A/N: Erm…I don't really know what this is. I'm not sure why I wanted to write it. But whatever; I simply needed some quiet time and here's where my brain led me.

Honestly, I don't know what you're going to think of this. Maybe you'll like it and find it sweet. Maybe you won't. I won't pretend to know how you judge. Just let me know either way.


When It Rained
By: Zayz


Tonight, it rains.

However, it is not a gentleman's rain, falling with discretion and grace to the earth making limited noises so as not to disturb anyone. Though, it can neither be a thunderstorm, because it does not wreak its havoc with carelessness, or blind zeal that can never be quenched.

It is a rain of moodiness, of petulance. The sky is a steely, ill-tempered gray, raindrops like missiles pitter-pattering down to earth and escaping from the overcast clouds that know they have no business being there. It is a rain of bitterness, of brooding and broad-spectrum melancholy.

Mist, humid and sultry, caresses her window like warm breath, giving her a frosty filter with which to survey the world outside, the pure Scottish greenery at its best with the attention of abundant water. Green and gray are all she can see, lying back on her side upon her bed, her red hair fanned out across the pillowcase, her body motionless.

Her stomach is clenched, her heartbeat perhaps a little slower than it should be. She watches, watches, her meandering thoughts landing in that one place, the same place, every time she tries to roll the dice and find a different prognosis.

She knows who she's thinking about. She knows what she's looking for. Nevertheless, neither of these statements of fact is doing her any good.

Because in truth, she just didn't know things could happen like that.

She didn't know that commenting on his lack of concern in several aspects of his life – jokingly, over his refrain that doing his homework tonight would be a waste of time – would invoke such a swollen, over-blown reaction from him.

How could she, anyway? He had given no indication that in spite of everything, he could yell at her like that, like he did when they were young and yelled all the time. She thought they were over it, childish as she must sound. She thought they were all right. But still…

The rain keeps falling, falling, its gentle cadence echoing in her ears and reverberating through her body. She chews idly on her lip, continuing to watch the rain coat the outside world, turning her thoughts around in her head over and over again, for what seems like hours.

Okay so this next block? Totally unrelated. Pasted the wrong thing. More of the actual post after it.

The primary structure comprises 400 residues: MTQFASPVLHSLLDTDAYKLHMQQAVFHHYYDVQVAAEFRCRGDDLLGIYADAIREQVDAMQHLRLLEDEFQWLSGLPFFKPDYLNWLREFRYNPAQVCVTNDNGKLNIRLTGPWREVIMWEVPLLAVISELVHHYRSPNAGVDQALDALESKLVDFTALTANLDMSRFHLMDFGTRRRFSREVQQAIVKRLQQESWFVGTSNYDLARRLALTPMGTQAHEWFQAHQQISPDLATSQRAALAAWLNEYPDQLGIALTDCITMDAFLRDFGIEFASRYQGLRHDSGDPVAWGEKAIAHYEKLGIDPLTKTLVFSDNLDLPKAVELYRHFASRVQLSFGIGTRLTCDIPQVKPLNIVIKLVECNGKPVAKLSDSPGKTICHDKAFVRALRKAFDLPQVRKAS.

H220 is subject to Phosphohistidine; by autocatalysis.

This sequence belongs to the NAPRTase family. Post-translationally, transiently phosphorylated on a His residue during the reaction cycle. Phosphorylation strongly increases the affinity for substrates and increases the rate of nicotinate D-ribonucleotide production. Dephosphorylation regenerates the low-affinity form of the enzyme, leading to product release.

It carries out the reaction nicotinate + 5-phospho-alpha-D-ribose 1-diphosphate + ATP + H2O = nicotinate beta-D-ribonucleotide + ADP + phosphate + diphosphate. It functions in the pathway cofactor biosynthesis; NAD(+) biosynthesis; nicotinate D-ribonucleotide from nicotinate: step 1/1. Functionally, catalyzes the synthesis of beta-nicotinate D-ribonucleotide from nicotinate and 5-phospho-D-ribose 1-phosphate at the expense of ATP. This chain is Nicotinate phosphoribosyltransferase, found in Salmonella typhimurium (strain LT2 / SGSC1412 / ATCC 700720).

She hears the voice, his voice, behind her and instinctively – before she can stop herself – she turns her head.

And sure enough, there he is, leaning would-be-casually against her doorway – dark hair in his eyes, hands in his pockets.

His expression is stoic, careful, but all the more poignant for it. She's always sort of admired this about him – how someone so wildly passionate can keep so composed when the time requests it. Her heart skips a beat and she fights to follow his example.

"H-How did you…?" Her throat is thicker than she would have thought.

"Sirius showed me how to trick the staircase," he answers, anticipating her question. His tone is scrubbed clean of any giveaway inflection, sentiment, and his eyes are much the same. "He knows all sorts of useful tricks about the castle. Comes in handy sometimes."

"I see." She nods vacantly and her gaze falls to his feet. They're bigger than most, clad in casual trainers. She focuses in on how blue they are as she evenly inquires, "Why are you here?"

He shrugs, carefully noncommittal. "Because I knew you'd be."

"Oh." She continues to refuse to meet his eye. "I've proven myself to be quite predictable then."

"Maybe." He refuses to implicate an insult; but she can't help but notice all the same that he similarly refuses to implicate a compliment. She allows her gaze to rest at his knees.

He walks to the bed where she lays, his steps effortless and his penetrating stare never changing, and he rests his knee at the foot of the mattress, just by her feet. Instinctively, she curls up tighter, her eyes smoldering almost hopefully, but not naively.

The two of them stare at each other, tentative but chary, patient, aware. She waits a few moments, in case he has anything more to say, but he doesn't. She decides to take initiative.

"It's raining," she finally informs him softly, resting her face in the palm of her hand, supported by her elbow. "It has been for the past few hours now."

"I see that." His tone is smooth enough to put the most polished marble to shame. "You love rain."